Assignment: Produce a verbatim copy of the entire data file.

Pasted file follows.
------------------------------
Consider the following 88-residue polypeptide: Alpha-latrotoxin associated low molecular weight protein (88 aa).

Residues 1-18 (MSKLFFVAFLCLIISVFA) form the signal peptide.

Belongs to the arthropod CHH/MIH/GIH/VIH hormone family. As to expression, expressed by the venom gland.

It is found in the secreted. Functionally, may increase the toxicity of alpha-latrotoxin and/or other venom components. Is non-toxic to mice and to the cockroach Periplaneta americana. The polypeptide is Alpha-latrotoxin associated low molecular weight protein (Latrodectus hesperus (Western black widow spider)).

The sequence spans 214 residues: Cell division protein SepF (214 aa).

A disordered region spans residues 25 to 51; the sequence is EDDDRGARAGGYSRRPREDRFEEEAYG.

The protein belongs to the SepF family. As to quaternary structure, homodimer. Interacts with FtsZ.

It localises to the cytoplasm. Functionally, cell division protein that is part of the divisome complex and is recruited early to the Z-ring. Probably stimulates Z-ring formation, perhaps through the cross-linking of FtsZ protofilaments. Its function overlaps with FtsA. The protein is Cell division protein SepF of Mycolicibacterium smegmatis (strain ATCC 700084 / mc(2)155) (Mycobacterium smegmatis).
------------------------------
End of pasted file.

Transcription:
Consider the following 88-residue polypeptide: Alpha-latrotoxin associated low molecular weight protein (88 aa).

Residues 1-18 (MSKLFFVAFLCLIISVFA) form the signal peptide.

Belongs to the arthropod CHH/MIH/GIH/VIH hormone family. As to expression, expressed by the venom gland.

It is found in the secreted. Functionally, may increase the toxicity of alpha-latrotoxin and/or other venom components. Is non-toxic to mice and to the cockroach Periplaneta americana. The polypeptide is Alpha-latrotoxin associated low molecular weight protein (Latrodectus hesperus (Western black widow spider)).

The sequence spans 214 residues: Cell division protein SepF (214 aa).

A disordered region spans residues 25 to 51; the sequence is EDDDRGARAGGYSRRPREDRFEEEAYG.

The protein belongs to the SepF family. As to quaternary structure, homodimer. Interacts with FtsZ.

It localises to the cytoplasm. Functionally, cell division protein that is part of the divisome complex and is recruited early to the Z-ring. Probably stimulates Z-ring formation, perhaps through the cross-linking of FtsZ protofilaments. Its function overlaps with FtsA. The protein is Cell division protein SepF of Mycolicibacterium smegmatis (strain ATCC 700084 / mc(2)155) (Mycobacterium smegmatis).